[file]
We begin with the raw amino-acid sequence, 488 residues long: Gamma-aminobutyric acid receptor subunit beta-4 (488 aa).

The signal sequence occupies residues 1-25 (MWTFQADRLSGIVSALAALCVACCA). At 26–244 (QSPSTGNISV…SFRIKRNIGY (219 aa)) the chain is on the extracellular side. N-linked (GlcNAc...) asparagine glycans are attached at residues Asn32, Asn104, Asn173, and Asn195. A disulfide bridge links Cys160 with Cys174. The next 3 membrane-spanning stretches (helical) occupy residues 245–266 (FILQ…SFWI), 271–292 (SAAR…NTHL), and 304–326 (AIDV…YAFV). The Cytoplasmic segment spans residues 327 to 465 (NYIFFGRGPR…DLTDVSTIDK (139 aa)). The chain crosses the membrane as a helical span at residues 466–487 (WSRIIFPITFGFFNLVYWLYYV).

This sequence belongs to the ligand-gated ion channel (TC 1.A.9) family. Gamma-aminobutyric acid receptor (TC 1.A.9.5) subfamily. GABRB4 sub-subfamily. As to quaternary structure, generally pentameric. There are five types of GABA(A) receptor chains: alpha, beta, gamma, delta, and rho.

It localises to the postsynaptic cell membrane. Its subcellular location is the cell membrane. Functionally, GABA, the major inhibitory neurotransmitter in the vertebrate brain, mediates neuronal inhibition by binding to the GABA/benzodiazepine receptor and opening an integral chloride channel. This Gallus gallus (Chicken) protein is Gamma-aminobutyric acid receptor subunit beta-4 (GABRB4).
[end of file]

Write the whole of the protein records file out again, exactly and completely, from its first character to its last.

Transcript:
We begin with the raw amino-acid sequence, 488 residues long: Gamma-aminobutyric acid receptor subunit beta-4 (488 aa).

The signal sequence occupies residues 1-25 (MWTFQADRLSGIVSALAALCVACCA). At 26–244 (QSPSTGNISV…SFRIKRNIGY (219 aa)) the chain is on the extracellular side. N-linked (GlcNAc...) asparagine glycans are attached at residues Asn32, Asn104, Asn173, and Asn195. A disulfide bridge links Cys160 with Cys174. The next 3 membrane-spanning stretches (helical) occupy residues 245–266 (FILQ…SFWI), 271–292 (SAAR…NTHL), and 304–326 (AIDV…YAFV). The Cytoplasmic segment spans residues 327 to 465 (NYIFFGRGPR…DLTDVSTIDK (139 aa)). The chain crosses the membrane as a helical span at residues 466–487 (WSRIIFPITFGFFNLVYWLYYV).

This sequence belongs to the ligand-gated ion channel (TC 1.A.9) family. Gamma-aminobutyric acid receptor (TC 1.A.9.5) subfamily. GABRB4 sub-subfamily. As to quaternary structure, generally pentameric. There are five types of GABA(A) receptor chains: alpha, beta, gamma, delta, and rho.

It localises to the postsynaptic cell membrane. Its subcellular location is the cell membrane. Functionally, GABA, the major inhibitory neurotransmitter in the vertebrate brain, mediates neuronal inhibition by binding to the GABA/benzodiazepine receptor and opening an integral chloride channel. This Gallus gallus (Chicken) protein is Gamma-aminobutyric acid receptor subunit beta-4 (GABRB4).